• Are in critical health conditions because of psychiatric issues co-occurring with addiction
  • Lack adequate social support at home or work
  • Have complications arising from relapse
  • Have undergone the detox process previously

For patients with mild addiction, social detox is a viable option. You get to enter peer support groups or family therapy sessions that help keep withdrawal symptoms at bay. The social model is based on emotional care where individuals are placed in a supportive environment to enable them get through withdrawal with ease. 12-step programs by Alcoholics Anonymous and Narcotics Anonymous are examples of social detox programs.

Quitting cold turkey is the most common method addicts use to attain sobriety. Less than 5% of people manage to treat their addictions with the rest falling back to drug dependence because of cravings and withdrawal symptoms. This technique can be deadly when a person suddenly stops using a stimulant, alcohol or an opioid.

Although uncommon in modern day detoxification processes, ultra-rapid detox was common in the 90s. The method involved sedating patients during the detoxification process so that they could sleep through most of the symptoms. However, the method proved ineffective as patients experienced severe symptoms as soon as they wake up.

How Long Do Detox Process Take?

On average, detox treatment should take about 7-10 days, but it can take less or more time depending on various factors. Age, type of addiction, co-occurring chronic illnesses, duration of addiction and family history are some of the factors that can influence the length of treatment.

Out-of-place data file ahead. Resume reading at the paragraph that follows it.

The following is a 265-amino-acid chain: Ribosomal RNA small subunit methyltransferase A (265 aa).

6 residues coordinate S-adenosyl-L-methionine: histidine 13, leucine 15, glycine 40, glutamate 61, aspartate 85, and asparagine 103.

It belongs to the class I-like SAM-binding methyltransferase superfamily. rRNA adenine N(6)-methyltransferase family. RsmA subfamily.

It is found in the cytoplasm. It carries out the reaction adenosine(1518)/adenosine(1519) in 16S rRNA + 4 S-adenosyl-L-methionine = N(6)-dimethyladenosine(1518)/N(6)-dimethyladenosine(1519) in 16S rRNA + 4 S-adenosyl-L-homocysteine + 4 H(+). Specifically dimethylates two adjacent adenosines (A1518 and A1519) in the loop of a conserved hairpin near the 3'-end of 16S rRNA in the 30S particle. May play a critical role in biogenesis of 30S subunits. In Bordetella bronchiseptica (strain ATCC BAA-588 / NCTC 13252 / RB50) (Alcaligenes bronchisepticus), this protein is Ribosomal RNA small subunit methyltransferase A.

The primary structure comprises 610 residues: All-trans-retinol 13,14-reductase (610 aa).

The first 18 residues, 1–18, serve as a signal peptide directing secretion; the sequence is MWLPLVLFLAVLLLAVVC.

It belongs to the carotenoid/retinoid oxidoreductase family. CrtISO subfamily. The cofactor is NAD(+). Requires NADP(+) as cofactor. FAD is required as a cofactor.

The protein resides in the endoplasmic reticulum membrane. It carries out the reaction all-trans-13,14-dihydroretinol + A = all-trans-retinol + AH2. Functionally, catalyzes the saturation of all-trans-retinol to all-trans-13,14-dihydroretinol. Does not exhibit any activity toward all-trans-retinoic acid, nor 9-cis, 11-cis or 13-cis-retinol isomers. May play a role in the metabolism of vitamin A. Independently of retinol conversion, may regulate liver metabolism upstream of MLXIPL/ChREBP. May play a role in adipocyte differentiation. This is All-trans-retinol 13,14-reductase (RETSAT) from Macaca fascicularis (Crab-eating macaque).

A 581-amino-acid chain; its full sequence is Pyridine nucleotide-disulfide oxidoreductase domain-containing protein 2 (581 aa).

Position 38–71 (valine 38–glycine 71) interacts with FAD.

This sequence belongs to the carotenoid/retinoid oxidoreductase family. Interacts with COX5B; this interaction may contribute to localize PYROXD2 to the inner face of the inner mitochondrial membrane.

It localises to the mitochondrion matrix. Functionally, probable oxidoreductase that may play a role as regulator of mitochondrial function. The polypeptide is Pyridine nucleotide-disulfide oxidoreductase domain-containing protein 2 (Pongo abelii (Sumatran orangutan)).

The first three weeks are intense and individuals usually experience physical withdrawal symptoms like sweating, diarrhea, vomiting and nausea. The effects of most of these symptoms can be reduced through medications.

Psychosocial symptoms such as anxiety and depression can last for months, requiring combination of medical and psychological interventions to treat.

Substance Abuse Detox

Alcohol Detox

Alcohol detox occurs between 6 to 24 hours of the last drink and must be carried out with intense supervision. Withdrawal symptoms (heart attack, delirium, seizures etc.) begin immediately and can be severe. Individuals with mild alcohol addiction can benefit from cost-effective non-medical treatment through peer support. In late phases of alcohol detox, drugs such as naltrexone and acamprosate to prevent relapse.

Benzodiazepines Detox

Unlike alcohol detox, benzodiazepines detox can take months because the process has to be slow to prevent severe side effects. Quitting cold turkey from benzodiazepines can be fatal. Inpatient detox is recommended for detoxing from benzodiazepines.

Marijuana and THC Detox

Heavy marijuana users can experience withdrawal symptoms such as anxiety, restlessness, irritability and anorexia. The symptoms are not as severe as those of benzodiazepines but detoxing from marijuana and THC can be complicated as addictions mostly co-occur with mental health issues. Detox process involves providing a safe and drug-free environment for the patients.

Stimulant Detox

Detoxing from Ritalin or any other stimulant is less dangerous as compared to detoxing from alcohol and opioids. Symptoms which include depression and suicidal thoughts can persist for up to four weeks. Intense outpatient detox is suitable for those detoxing from stimulants. Patients need access to safe places to sleep, eat and hydrate.

Opioids Detox

Opioid detox begins 12 hours after last dose taken. Withdrawal symptoms are similar of heroin and prescription opioids like oxycodone, fentanyl and codeine. Detox process takes about one week but it can last longer depending on various factors such as age and health conditions.

Most rehab centers have detox as the first step of treating addiction followed by other therapies that helps in rewiring the brain reward system. For a complete recovery, you need to select a center that offers other treatments after the detox process.

Relapse rates are minimal for patients that join support groups and attend after-recovery therapy sessions. Don’t stop at detox phase but develop a long-term treatment plan, if you want to maintain sobriety and avoid relapse after leaving a drug rehab.